- The Washington Times - Tuesday, November 7, 2006

With every NBA season, there are a few rites of passage — Rasheed Wallace’s first technical, Mark Cuban’s first tantrum and the arrival of the “Official NBA Register.”

At 479 pages, the register includes every stat for every active player and coach. But the back section — the one labeled “All-Time Great Players” — needs some work.

It includes Caldwell Jones, Otis Thorpe and Charles Oakley.

It leaves out David Thompson, Bill Bradley and Frank Ramsey.

You can look up Kevin Willis, Sleepy Floyd and Mel Daniels.

But good luck with Bobby Wanzer, Maurice Stokes and Clyde Lovellette.

Sure, the register includes qualifications for making the back section — like 17,000 NBA/ABA points, 10,000 rebounds or 5,000 assists. But this system helps include Oakley or Willis (who played forever) and leaves out greats like Thompson or Stokes, who had great careers shortened by injuries.

Jones is the most egregious inclusion to the section. The 6-foot-11 center averaged double figures in points and rebounds in three ABA seasons, making one All-Star team.

His NBA resume is less impressive — 14 seasons, never averaged double figures in points, never made an All-Star team.

If a thin ABA resume is all it takes to make the cut, then where’s Thompson?

Thompson averaged 26.0 points in his only ABA season. The No. 1 draft pick overall of both the ABA and NBA in 1975, Thompson — along with Julius Erving — was the impetus for the two leagues to merge.

An athletic 6-foot-4 guard, Thompson averaged 24 or more points in four of his eight NBA seasons. He was Michael Jordan’s hero. He is in the Basketball Hall of Fame but not in the back of the “NBA Register.”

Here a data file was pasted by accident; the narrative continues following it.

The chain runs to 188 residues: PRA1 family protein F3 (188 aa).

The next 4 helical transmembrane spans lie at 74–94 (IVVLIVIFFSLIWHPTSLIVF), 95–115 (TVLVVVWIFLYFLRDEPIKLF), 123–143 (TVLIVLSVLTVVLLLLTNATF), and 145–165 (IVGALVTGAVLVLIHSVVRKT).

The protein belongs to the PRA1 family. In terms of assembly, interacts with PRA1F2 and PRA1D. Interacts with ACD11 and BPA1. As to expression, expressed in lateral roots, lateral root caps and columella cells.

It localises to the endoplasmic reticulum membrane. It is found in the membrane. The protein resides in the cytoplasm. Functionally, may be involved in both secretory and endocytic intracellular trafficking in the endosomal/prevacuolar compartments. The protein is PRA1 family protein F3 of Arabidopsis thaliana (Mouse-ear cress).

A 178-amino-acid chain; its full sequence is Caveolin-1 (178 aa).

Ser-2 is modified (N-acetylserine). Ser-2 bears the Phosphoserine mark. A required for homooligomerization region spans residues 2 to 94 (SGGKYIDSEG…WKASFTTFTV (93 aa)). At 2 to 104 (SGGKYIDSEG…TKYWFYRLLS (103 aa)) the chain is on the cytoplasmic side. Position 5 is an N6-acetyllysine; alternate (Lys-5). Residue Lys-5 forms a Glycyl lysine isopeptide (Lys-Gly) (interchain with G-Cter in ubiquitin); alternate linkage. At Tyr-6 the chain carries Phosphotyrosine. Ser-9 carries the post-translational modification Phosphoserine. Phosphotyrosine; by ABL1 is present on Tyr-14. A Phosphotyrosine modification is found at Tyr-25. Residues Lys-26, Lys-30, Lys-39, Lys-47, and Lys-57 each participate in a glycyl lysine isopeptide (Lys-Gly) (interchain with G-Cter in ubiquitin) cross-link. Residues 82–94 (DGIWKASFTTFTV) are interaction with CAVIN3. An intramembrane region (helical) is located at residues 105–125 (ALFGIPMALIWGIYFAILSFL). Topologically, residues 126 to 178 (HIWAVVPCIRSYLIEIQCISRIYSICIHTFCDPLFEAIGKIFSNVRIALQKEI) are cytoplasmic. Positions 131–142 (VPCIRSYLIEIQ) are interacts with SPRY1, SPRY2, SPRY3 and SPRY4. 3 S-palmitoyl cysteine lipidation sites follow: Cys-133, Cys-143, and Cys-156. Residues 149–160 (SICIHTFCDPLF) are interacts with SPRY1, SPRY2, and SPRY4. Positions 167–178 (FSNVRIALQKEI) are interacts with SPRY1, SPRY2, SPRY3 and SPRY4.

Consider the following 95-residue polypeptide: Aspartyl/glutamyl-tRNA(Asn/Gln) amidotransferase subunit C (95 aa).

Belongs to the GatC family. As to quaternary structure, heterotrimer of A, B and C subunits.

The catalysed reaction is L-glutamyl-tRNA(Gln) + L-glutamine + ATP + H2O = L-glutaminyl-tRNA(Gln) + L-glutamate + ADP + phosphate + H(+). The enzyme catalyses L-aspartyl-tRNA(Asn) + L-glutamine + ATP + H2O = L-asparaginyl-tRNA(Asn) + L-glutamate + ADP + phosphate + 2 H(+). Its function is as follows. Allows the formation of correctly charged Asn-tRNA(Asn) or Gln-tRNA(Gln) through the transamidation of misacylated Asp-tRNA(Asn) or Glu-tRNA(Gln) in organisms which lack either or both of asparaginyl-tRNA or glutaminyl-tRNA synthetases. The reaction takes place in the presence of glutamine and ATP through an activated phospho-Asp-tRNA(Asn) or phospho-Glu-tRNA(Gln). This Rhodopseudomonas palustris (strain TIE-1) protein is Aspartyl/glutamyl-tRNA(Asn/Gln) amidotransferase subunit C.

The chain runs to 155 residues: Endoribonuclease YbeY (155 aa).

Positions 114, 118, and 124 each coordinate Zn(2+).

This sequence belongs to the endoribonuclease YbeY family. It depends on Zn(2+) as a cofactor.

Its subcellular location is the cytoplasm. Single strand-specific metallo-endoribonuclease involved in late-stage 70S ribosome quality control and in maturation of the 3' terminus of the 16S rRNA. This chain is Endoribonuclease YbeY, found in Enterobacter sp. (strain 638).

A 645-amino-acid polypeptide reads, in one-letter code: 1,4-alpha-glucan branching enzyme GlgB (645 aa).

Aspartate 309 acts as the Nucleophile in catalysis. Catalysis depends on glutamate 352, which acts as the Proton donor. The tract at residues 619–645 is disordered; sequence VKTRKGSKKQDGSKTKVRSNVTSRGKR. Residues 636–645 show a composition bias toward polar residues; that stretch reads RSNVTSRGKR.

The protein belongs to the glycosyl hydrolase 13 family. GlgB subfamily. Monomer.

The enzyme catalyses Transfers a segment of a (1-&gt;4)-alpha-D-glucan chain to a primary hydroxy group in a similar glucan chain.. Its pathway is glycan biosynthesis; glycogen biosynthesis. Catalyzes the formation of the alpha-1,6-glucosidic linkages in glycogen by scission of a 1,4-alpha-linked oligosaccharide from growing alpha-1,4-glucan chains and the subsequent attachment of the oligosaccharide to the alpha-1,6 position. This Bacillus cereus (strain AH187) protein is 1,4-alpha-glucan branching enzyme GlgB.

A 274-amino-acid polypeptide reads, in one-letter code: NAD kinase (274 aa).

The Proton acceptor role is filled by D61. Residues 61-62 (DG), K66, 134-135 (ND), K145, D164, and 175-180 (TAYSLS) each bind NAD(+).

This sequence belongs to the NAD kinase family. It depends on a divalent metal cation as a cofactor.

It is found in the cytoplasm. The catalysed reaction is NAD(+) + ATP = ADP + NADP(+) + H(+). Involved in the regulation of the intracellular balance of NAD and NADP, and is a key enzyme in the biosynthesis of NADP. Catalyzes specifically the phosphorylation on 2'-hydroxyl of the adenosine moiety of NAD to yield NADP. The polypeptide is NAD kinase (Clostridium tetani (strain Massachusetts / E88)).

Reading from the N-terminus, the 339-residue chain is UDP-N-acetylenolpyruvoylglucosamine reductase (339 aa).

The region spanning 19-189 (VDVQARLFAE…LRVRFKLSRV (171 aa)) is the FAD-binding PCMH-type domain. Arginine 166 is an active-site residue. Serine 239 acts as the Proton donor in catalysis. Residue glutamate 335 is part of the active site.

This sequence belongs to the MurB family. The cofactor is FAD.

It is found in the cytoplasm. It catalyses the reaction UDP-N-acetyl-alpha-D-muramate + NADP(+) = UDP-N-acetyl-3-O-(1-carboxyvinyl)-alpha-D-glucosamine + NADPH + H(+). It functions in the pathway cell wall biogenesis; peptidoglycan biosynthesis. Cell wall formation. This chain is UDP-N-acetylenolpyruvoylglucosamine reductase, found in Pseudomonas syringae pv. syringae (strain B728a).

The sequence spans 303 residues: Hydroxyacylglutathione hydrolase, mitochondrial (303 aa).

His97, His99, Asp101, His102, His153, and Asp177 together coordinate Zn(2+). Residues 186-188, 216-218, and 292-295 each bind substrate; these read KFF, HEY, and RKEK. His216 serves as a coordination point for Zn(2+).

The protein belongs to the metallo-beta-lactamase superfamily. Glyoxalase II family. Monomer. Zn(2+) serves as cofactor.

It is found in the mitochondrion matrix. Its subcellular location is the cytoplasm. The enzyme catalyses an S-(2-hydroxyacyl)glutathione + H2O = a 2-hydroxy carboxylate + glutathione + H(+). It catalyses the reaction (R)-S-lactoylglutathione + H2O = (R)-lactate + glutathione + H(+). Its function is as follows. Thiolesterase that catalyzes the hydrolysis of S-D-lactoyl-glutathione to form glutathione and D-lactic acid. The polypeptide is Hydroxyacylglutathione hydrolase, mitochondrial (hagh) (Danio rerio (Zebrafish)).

Thorpe, Oakley and Willis, all one-time All-Stars, made the book.

Stokes, Ramsey and Bradley are all in the Hall of Fame — but not the register. One of the automatic qualifiers for making the register should be being inducted into the Hall of Fame.

One of the league’s first power forwards, Stokes was named rookie of the year in 1956 and averaged 16.4 points and 17.3 rebounds over three NBA seasons. But he suffered a head injury in the last game of the 1957-58 season, and the resulting seizure put him in a coma for six months.

Stokes slowly recovered but never played again. He died in 1970 at the age of 36.

Ramsey, the league’s first “sixth man,” was a member of seven NBA championship teams with Red Auerbach’s Boston Celtics.

Bradley started on the Knicks’ championship teams of the 1970s. Willis Reed, Walt Frazier, Dave DeBusschere and Earl Monroe are in the register. Bradley isn’t.

This may seem like a small issue, a player here and there in the “NBA Register.”

But David Stern seems enamored with trivial issues — the new microfiber composite ball, the new crackdown on whining to officials, Stephen Jackson’s firearms.

If he wants to charge $18.95 for the “NBA Register,” he should pay more attention to who’s in it.

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